The tobacco industry isn’t shy about the mega-profits it rakes in year after year; major tobacco companies routinely and proudly boast their multi-billion-dollar-revenues to their stakeholders. But what they don’t like to advertise, at least not to the public, is how they got rich: by knowingly addicting people to their products and preying on their addiction.
The industry runs on dirty money. What makes it dirty? The profits coming in are made by exploiting those in its supply chain, and by selling products designed to addict their users. Equally as shameful, the funds going out may at times be used by companies to buy their way around regulations meant to protect people. The industry is struggling to stay relevant in a world that’s trying to move beyond tobacco, and they use dirty money to make this happen.
How does the industry spend its dirty money and why?
Some of the industry’s nefarious spending is done publicly, under the guise of altruism, and publicized so that the industry can later reap the business benefits. Other times, it’s hidden from the public eye, only detectible to those willing to do the digging.
No matter the target, the spending of this dirty money serves specific purposes: delay or block life-saving tobacco control policies, discredit public health research and distract the public and policymakers with so-called charitable spending. The money reaches far and wide, and you don’t have to be a tobacco user to be affected.
- Financing front groups: Tobacco companies have sullied reputations and they know it. That’s why they have to pay for allies who can help spread tobacco industry messaging under the pretense of independence. If policymakers sense that a pro-industry message is supported by seemingly independent groups, they may be more likely to acquiesce to it. That gets the industry one step closer to policies that favor their profits, no matter the cost to public health. Sometimes the links are right at the surface. The world’s largest tobacco company, Philip Morris International (PMI), is openly the sole funder for the Foundation for a Smoke-Free World—a so-called independent nonprofit organization. More often, a tobacco company may be one of many funders, and the recipients of the funding may seem unrelated to tobacco, yet have been found to lobby for or promote tobacco industry interests.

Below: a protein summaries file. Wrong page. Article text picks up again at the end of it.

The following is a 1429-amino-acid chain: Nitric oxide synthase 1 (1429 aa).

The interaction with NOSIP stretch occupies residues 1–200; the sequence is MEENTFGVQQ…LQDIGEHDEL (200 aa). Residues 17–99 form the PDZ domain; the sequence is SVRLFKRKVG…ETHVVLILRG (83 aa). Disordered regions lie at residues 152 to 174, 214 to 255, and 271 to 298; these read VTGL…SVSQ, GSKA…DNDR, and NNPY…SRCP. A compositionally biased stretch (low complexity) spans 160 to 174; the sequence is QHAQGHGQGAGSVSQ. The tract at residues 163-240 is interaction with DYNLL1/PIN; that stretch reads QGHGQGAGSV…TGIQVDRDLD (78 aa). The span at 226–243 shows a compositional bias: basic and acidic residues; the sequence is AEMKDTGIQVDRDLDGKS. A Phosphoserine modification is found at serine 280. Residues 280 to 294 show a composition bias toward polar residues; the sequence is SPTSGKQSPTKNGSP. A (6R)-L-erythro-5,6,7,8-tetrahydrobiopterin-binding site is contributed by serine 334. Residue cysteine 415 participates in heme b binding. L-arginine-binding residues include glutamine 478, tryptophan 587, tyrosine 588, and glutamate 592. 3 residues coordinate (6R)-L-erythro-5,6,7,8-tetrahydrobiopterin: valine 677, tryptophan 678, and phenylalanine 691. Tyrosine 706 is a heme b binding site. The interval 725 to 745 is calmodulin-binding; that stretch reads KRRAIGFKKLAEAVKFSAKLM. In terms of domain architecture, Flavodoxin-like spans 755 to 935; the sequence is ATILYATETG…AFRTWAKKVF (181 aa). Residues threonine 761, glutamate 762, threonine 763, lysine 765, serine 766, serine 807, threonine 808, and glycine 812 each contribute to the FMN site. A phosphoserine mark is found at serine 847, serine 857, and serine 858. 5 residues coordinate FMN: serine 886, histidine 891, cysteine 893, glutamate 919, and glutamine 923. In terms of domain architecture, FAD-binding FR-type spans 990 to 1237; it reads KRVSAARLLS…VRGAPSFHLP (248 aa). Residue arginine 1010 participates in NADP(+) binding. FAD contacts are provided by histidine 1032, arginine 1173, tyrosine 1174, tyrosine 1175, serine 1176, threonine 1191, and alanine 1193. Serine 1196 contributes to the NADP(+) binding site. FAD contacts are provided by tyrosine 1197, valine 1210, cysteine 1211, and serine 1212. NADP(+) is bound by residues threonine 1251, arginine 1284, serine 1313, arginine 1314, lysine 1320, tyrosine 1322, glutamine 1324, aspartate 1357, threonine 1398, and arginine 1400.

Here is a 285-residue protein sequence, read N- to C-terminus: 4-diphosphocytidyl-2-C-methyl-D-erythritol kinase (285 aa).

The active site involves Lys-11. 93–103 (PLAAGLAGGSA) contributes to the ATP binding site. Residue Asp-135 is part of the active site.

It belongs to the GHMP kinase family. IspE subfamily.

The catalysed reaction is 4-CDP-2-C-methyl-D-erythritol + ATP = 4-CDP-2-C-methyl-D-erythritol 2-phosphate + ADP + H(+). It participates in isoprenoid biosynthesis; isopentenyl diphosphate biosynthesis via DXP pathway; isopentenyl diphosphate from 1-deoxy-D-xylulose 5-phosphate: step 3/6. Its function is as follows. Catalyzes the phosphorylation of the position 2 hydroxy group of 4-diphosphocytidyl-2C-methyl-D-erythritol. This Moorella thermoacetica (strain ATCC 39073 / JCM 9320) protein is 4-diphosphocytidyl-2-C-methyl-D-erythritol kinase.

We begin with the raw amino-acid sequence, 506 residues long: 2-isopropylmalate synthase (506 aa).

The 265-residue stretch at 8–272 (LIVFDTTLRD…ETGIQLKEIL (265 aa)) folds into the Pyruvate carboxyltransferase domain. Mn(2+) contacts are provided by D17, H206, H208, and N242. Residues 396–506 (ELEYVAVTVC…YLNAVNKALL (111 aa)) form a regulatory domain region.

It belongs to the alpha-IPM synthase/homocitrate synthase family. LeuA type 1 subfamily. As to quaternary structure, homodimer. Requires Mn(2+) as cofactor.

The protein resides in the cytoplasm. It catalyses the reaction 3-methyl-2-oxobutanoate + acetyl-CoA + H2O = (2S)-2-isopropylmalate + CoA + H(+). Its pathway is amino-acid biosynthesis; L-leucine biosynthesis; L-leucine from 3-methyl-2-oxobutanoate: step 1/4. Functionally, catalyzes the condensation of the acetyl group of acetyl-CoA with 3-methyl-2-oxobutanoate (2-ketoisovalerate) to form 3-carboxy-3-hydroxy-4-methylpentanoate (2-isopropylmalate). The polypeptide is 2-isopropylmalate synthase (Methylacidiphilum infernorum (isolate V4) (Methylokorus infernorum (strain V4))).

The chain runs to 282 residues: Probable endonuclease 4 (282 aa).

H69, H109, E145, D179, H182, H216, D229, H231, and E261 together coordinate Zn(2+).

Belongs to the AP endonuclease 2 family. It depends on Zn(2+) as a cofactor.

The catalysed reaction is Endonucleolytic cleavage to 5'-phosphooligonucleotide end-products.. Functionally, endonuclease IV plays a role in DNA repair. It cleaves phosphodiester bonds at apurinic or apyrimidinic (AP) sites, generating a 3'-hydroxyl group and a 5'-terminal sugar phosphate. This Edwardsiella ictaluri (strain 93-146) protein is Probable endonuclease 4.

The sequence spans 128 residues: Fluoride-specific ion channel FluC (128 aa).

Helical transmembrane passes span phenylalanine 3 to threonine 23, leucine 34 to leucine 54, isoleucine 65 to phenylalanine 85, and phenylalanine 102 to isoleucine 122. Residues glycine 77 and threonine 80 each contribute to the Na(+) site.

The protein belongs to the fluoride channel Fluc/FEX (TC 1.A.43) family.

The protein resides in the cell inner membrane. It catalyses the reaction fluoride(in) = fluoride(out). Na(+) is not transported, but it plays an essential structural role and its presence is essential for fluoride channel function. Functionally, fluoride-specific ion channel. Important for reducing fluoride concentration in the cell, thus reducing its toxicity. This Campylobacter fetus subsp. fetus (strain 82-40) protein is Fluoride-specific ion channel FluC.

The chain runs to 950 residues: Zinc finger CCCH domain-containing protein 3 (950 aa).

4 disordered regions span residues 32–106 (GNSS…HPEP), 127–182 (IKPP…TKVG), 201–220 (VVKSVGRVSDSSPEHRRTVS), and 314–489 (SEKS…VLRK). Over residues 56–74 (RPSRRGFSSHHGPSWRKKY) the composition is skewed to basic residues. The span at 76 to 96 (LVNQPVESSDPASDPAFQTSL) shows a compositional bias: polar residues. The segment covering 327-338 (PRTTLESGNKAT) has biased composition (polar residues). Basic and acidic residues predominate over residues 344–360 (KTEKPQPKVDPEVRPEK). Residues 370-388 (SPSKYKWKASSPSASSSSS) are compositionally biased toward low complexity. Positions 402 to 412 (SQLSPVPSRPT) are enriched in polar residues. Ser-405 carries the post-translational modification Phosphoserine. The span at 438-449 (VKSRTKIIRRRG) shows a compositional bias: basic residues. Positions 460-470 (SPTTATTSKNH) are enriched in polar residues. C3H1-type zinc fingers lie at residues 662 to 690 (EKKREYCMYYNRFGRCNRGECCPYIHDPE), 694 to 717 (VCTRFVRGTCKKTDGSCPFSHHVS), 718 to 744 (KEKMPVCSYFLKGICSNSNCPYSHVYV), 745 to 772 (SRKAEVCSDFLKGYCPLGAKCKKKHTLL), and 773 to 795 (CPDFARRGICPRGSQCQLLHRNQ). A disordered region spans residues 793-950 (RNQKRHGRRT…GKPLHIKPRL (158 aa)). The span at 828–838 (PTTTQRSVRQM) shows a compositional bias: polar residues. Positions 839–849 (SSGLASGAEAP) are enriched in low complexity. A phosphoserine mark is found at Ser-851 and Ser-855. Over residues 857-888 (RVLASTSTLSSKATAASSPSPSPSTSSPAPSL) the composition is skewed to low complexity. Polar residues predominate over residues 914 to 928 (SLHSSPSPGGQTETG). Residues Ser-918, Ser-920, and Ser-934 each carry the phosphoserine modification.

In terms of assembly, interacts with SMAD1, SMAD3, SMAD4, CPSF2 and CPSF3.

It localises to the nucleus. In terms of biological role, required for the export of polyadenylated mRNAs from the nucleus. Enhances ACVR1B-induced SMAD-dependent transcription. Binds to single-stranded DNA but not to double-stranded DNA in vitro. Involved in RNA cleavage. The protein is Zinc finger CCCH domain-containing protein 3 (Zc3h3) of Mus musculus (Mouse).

- Paying for pseudoscience: With this well-documented tactic, industry dollars are routed to researchers and consultancy firms to produce reports that usually criticize existing public health research. Tobacco companies pay for studies that often end up promoting tobacco industry interests, and ultimately confuse and muddle the conversation around public health—posing a risk to the swift passage of proven and effective tobacco control legislation. Big Tobacco also uses dirty money to mount court injunctions against the publication of public health evidence, claiming the studies are misleading. A notable case was when British American Tobacco (BAT), the world’s second-largest tobacco company, paid for a particularly appalling study (learn more on page 19). In its fight against plain packaging, a measure proven to reduce tobacco use, BAT paid a professor in the United States to write a report concluding that smoking had increased after the implementation of plain packaging in Australia. BAT also used the report a year later to oppose plain packaging in South Africa.
- Facilitating smuggling: Though it may seem counterintuitive to support the trade of cigarettes on the black market, tobacco companies actually have a lot to gain from this illegal activity, and all four major tobacco companies—BAT, PMI, Japan Tobacco International (JTI) and Imperial Tobacco—have been found to be complicit. By facilitating illicit trade, tobacco companies can gain soft entry into new markets, avoid paying taxes due on legal cigarettes and reap the benefits of more people gaining access to their (subsequently cheaper) products. These cheaper black-market cigarettes are also able to reach more price-conscious consumer groups, including children.The industry also spends big money to interfere in governments’ selection of track and trace systems—the programs used to track tobacco products throughout the supply chain to ensure all taxes have been paid and to trace where products enter the illicit market. Recent examples include interference in South Africa and Pakistan (read more in English or Urdu).
- Buying favors from governments: 2020 saw a flood of so-called corporate social responsibility (CSR) activities in the tobacco industry. Tobacco companies saw governments struggling to pay for COVID-related emergencies and stepped in with their corporate bank accounts to offer help. The industry made donations in at least 30 countries since the pandemic struck, but it may not have been entirely out of goodwill. When the industry pays out for “charity,” it often makes requests in return. From rolling back advertising restrictions to arguing against tobacco bans, the industry has been known to lean on its past CSR contributions when asking for these favors.
It’s time to clean up.
When large corporations are held accountable for nefarious behavior, the public wins. Strong tobacco control policy is what can protect all people, tobacco users or not. We can’t let the industry continue to buy its way out of regulations at the expense of countless lives.
STOP calls on civil society organizations, governments, and public health and other researchers to call the industry out and demand accountability. We’ll all be safer for it.